So you’ve teamed with an ineligible incumbent contractor to bid on some government work and, to try and maintain continuity, the incumbent would like to retain project management functions. “No big deal,” you think, “I’ll just create a management position to oversee the project manager.”
Actually, it could be a big deal if you’re trying to avoid ostensible subcontractor affiliation. Among the four key factors for determining ostensible subcontractor affiliation is whether the management previously served with the subcontractor under the incumbent contract. And according to a recent SBA Office of Hearings and Appeals decision, creating a figurehead management position to oversee the project manager won’t negate this indicia of ostensible subcontractor affiliation.
A communication to a contracting officer taking issue with an awardee’s size can be treated as a size protest–even if the offeror making the communication didn’t intend to file a size protest.
That’s what happened in Sea Box, Inc., SBA No. SIZ-5846 (Aug. 7, 2017), when an offeror accidentally initiated a size protest after losing an award. Continue reading
Under the SBA’s ostensible subcontractor affiliation rule, hiring incumbent employees can be evidence of affiliation, but the importance of that staffing plan in an affiliation analysis depends on what role the incumbent contractor will play in the awardee’s performance of the contract.
In a recent size appeal decision, the awardee proposed to hire 85% of its personnel from the incumbent contractor, but the incumbent wasn’t proposed as a subcontractor–in fact, the incumbent was the company protesting the awardee’s small business size. Under these circumstances, the SBA Office of Hearings and Appeals held, the awardee’s hiring of incumbent employees did not establish ostensible subcontractor affiliation.
Everyone has that one friend who has an inbox overflowing with emails. You know the one who just can’t seem to delete any old emails, or go through and sort the legit emails from junk. Well, when it comes to size protests and appeals, government contractors may want to be extra vigilant about checking their email inboxes and spam folders, just in case an important government email arrives.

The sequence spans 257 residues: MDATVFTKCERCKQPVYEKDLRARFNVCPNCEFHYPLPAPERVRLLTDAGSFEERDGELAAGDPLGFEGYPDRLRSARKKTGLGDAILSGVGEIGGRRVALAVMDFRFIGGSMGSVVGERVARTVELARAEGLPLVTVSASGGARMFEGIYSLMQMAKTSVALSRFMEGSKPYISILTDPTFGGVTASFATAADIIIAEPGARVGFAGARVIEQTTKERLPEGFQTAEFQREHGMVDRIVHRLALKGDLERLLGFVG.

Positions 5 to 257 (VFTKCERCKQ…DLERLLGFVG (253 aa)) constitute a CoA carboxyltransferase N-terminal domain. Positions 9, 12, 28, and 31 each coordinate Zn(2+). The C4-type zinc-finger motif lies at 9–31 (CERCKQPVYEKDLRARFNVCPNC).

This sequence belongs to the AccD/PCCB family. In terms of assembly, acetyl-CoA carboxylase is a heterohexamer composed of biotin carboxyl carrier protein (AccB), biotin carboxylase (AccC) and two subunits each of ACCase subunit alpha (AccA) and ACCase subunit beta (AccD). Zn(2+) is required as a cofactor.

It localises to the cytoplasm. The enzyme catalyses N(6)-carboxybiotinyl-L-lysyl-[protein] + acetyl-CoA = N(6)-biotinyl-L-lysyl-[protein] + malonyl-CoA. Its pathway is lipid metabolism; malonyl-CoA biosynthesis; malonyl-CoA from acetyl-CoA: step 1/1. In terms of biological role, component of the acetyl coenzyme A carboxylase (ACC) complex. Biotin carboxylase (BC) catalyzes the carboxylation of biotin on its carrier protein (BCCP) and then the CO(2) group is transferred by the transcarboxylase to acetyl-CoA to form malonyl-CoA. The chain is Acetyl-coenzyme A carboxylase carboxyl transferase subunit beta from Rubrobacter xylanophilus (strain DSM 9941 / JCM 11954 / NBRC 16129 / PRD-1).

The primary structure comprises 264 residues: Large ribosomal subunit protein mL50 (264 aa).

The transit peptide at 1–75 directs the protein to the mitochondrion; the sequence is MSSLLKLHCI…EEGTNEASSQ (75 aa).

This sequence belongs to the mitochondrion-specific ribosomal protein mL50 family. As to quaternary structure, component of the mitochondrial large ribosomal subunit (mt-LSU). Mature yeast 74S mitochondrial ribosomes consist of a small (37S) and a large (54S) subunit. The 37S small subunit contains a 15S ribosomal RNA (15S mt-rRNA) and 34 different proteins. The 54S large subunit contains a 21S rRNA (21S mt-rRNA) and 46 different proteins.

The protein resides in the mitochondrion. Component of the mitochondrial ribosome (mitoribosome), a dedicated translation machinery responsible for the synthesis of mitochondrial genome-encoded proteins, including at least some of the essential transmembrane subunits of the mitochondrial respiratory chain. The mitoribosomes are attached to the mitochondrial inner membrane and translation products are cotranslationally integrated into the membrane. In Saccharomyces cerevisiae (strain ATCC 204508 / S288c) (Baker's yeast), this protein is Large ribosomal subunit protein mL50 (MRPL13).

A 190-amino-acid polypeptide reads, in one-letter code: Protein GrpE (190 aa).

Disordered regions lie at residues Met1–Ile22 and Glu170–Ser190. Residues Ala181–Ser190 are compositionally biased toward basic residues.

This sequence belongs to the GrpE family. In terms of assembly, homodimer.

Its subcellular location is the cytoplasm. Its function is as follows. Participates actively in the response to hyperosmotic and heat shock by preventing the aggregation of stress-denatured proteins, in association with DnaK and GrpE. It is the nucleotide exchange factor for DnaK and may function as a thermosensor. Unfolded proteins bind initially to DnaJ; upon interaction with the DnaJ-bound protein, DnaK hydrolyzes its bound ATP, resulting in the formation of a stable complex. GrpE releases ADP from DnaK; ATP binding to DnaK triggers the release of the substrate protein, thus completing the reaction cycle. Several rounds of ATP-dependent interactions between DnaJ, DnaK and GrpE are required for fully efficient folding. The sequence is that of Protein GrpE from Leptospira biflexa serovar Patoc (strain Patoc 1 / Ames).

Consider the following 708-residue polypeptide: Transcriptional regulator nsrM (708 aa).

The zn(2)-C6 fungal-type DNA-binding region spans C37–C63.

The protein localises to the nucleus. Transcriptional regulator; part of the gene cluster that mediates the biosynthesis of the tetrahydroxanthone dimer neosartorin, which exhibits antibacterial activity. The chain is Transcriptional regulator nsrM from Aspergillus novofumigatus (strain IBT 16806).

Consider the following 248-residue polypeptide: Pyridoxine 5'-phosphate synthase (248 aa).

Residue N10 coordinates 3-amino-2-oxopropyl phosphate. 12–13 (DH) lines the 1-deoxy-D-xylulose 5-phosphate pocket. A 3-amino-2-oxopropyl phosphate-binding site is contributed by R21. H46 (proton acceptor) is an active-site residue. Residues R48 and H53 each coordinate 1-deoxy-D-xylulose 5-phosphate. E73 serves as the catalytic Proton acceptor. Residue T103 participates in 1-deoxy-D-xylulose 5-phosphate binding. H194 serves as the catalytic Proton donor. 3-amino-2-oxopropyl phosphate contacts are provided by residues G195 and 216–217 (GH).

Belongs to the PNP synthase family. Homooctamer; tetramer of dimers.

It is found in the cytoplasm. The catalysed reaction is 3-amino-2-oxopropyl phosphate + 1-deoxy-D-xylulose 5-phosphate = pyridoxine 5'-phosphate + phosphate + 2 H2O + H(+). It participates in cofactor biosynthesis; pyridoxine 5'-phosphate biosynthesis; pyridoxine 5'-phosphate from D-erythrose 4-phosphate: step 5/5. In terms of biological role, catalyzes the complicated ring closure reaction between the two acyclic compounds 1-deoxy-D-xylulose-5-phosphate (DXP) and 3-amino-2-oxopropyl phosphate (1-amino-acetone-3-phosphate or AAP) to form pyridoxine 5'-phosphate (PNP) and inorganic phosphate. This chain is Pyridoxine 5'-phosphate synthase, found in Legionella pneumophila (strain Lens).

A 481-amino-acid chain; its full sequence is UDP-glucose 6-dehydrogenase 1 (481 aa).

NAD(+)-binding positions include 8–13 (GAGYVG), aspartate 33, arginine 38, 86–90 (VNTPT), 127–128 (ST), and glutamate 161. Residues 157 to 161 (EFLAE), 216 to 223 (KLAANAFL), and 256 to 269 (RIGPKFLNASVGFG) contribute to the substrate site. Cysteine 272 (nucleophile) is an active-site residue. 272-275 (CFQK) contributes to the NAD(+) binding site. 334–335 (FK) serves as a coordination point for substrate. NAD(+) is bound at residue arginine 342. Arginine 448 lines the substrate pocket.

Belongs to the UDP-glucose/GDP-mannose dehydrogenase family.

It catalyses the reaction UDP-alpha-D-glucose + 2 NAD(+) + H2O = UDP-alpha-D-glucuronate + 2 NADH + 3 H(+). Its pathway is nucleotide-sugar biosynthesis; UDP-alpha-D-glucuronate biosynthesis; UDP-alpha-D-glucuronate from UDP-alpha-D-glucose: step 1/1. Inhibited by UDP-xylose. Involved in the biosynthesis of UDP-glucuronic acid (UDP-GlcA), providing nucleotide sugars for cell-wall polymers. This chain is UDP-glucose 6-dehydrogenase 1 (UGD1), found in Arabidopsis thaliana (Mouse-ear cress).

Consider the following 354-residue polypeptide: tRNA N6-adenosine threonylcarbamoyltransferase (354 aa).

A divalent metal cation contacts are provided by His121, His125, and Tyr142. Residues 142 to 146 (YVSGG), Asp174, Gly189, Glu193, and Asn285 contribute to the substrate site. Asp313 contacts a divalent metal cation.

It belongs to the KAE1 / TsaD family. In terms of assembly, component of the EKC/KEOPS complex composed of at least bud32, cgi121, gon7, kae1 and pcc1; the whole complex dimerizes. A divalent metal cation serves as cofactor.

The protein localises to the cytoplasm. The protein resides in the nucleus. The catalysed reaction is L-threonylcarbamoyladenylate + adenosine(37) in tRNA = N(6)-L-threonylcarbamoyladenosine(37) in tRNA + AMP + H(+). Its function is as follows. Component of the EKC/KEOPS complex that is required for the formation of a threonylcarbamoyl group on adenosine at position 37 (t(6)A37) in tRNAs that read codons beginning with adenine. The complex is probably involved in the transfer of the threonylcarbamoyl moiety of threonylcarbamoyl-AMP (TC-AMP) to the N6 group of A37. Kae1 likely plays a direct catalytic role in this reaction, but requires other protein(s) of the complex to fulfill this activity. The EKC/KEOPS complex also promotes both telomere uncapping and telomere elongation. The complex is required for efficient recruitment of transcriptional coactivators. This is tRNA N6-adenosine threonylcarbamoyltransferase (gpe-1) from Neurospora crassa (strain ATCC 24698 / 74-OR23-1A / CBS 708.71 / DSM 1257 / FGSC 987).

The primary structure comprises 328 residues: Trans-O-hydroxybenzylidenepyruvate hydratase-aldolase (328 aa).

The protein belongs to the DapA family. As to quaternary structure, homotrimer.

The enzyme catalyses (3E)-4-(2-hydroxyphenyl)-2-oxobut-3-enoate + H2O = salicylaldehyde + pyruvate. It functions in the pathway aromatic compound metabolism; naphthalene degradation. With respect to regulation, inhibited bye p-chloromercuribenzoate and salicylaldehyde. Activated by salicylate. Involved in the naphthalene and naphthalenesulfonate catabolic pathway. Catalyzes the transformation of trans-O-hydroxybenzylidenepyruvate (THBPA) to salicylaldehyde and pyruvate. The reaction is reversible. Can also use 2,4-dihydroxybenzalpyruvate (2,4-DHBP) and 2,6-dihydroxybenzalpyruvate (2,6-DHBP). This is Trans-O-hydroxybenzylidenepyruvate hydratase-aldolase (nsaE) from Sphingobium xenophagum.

In a recent decision, the SBA Office of Hearings and Appeals found that the size appeal clock started ticking on the day that the SBA sent an email to a contractor–even though the contractor did “not recall” receiving the email.
Contrary to common misconception, a contractor’s small business status under a receipts-based size standard ordinarily is based on the contractor’s last three completed fiscal years–not the last three completed fiscal years for which the contractor has filed a tax return.
In a recent size appeal decision, the SBA Office of Hearings and Appeals confirmed that a contractor cannot change the relevant three-year period by delaying filing a tax return for the most recently completed fiscal year.
One common way that contractors attempt to avoid affiliation is by limiting a particular individual to a minority ownership interest (often 49%).
But as a recent SBA Office of Hearings and Appeals case demonstrates, when a company’s owners are spouses (or other close family members), the SBA may disregard the legal ownership split, and treat the family members as one person for purposes of the affiliation rules.
The Supreme Court’s landmark ruling in Kingdomware Technologies, Inc. v. United States does not require SDVOSBs to recertify their eligibility in connection with individual GSA Schedule task orders.
In a recent decision, the SBA Office of Hearings and Appeals held that Kingdomware doesn’t affect the SBA’s SDVOSB eligibility regulation for multiple-award contracts, which specifies that if a company qualifies as an SDVOSB at the time of the initial offer for a multiple-award contract, it ordinarily qualifies as an SDVOSB for all orders issued under the contract.